The students seemed to be blown away by the idea that the role of Satan could be understood to have a positive aspect in God’s plan. They found this deeply encouraging, especially when they could see clearly the limits of Satan’s power over believers. So yes—Satan can “come among believers,” but this is very different than saying that Satan “has power over believers.” I will not deny for a moment that there are evil spiritual forces in the world, but we are not at the mercy of some Voodoo sorcerer. In fact, we can boldly proclaim the empty power of such things because on the cross Jesus triumphed over all spiritual evil. “He has delivered us from the domain of darkness and transferred us to the kingdom of his beloved Son” (Col 1:13).

Alex Kirk
International Trainer, TLI
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Show Comments   |   Leave a Comment  |  Tags:  africa, voodoo, priests, witchcraft, power over believers, sovereignty of god, god's plan, spiritual warfare, magic, accuser, job, justice

Apr  20th,  2017Reading Proverbs in Togo

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We have come to the end of our first week teaching. For me, I must admit, that things got off to a poor start and I can’t even tell you why. Chalk it up to a bad frame of mind, translation issues, spiritual warfare—I don’t know. But at the end of day one and going into day two, I was discouraged. Was I going to enjoy these two weeks at all? Were the students going to get anything out of it? Would we be able to cover half of the material that I hoped?

By God’s grace, the week turned a corner on Tuesday. After really wrestling over how to explain a number of key concepts things seemed to start to fall into place. Then on Wednesday, Pastor Happy (that’s his name) arrived to take over from David who was exhausted by the attempt to interpret both for me and for my colleague Kevin (6 hours of interpreting across a 10-hour day). By the end of the day we had found our groove—conceptually and linguistically.

We’ve done a lot of good work this week. I am teaching a course that is dear to my heart—the wisdom literature of the Old Testament (Proverbs, Job, and Ecclesiastes). Monday and Tuesday were background on Wisdom—definitions, origins, theology, and biblical context. Wednesday we began Proverbs and covered authorship, audience, date, structure, and content. On Thursday we focused on how to interpret biblical Hebrew poetry with a focus on examples and forms in Proverbs. Today we talked about the prosperity gospel and the need to interpret the promises of Proverbs properly so we don’t distort the Biblical message and run aground in our faith. We concluded by thinking about how Lady Wisdom is a type of Christ that points us to “the one greater than Solomon” (Matt 12:42) in whom are hidden all the treasures of wisdom and knowledge” (Col 2:3).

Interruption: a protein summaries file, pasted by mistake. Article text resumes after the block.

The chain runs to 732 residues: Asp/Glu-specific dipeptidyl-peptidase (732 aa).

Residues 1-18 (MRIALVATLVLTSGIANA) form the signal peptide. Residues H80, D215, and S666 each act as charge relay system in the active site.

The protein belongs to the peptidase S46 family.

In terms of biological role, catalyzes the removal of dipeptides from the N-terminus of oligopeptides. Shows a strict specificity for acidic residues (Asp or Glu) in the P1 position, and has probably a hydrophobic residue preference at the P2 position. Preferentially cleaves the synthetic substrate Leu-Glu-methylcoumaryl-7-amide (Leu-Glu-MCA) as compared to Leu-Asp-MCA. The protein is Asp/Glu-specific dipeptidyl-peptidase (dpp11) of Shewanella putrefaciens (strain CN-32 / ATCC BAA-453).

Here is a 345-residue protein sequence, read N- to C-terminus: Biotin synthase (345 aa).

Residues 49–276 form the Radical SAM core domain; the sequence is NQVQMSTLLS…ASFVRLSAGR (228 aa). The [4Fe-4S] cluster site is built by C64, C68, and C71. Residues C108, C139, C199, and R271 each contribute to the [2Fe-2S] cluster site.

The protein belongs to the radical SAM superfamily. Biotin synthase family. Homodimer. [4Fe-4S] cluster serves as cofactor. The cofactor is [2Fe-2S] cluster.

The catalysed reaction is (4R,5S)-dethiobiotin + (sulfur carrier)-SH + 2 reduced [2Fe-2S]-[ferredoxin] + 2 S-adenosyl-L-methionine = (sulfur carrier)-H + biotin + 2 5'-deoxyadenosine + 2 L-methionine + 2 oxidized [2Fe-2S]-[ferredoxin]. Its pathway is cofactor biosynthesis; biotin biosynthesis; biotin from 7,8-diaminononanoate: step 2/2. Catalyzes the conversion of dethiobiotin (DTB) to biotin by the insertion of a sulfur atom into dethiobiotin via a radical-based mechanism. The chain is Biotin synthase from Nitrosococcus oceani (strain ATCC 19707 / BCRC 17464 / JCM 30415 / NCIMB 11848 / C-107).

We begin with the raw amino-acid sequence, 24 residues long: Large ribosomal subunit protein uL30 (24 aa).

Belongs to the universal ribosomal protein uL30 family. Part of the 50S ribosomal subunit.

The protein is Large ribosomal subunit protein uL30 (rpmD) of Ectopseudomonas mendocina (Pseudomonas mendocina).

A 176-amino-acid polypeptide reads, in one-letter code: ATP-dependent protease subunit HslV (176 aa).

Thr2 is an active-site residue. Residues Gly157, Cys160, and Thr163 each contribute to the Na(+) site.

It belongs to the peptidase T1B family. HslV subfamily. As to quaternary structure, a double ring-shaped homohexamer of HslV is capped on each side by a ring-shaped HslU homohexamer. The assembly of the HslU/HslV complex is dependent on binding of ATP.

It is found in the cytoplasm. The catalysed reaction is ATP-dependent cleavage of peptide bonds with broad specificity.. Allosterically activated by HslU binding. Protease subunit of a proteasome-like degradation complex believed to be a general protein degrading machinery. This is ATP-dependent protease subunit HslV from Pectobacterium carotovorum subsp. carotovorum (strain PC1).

I am not sure if there have been any earth-shattering moments, but there have been so many small victories. Good conversations, excellent questions, moments of confusion and clarity, moments of laughter and gravity. I especially enjoyed seeing the students run with the concept of parallelism in Hebrew poetry and listening to them wrestle over the right interpretation of Prov 26:4–5 (which elicited some bursts of laughter when we read it aloud). What a gift.

I am truly honored by the students’ attention when I am a privileged white guy who doesn’t even speak their language. I am honored by the students’ patience when I have to try to figure out how to communicate concepts through interpretation and culture. I am honored by the students’ incisive questions, which show that they are working hard to understand exactly what I mean and what I am trying to teach them. This week was a good week. May we all grow through wisdom to be mature in Christ (Col 1:28).

Job and Ecclesiastes next week...

Alex Kirk
International Trainer with TLI
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Show Comments   |   Leave a Comment  |  Tags:  togo, proverbs, wisdom literature, prosperity gospel, distorting biblical message, faith, wisdom, job, ecclesiastes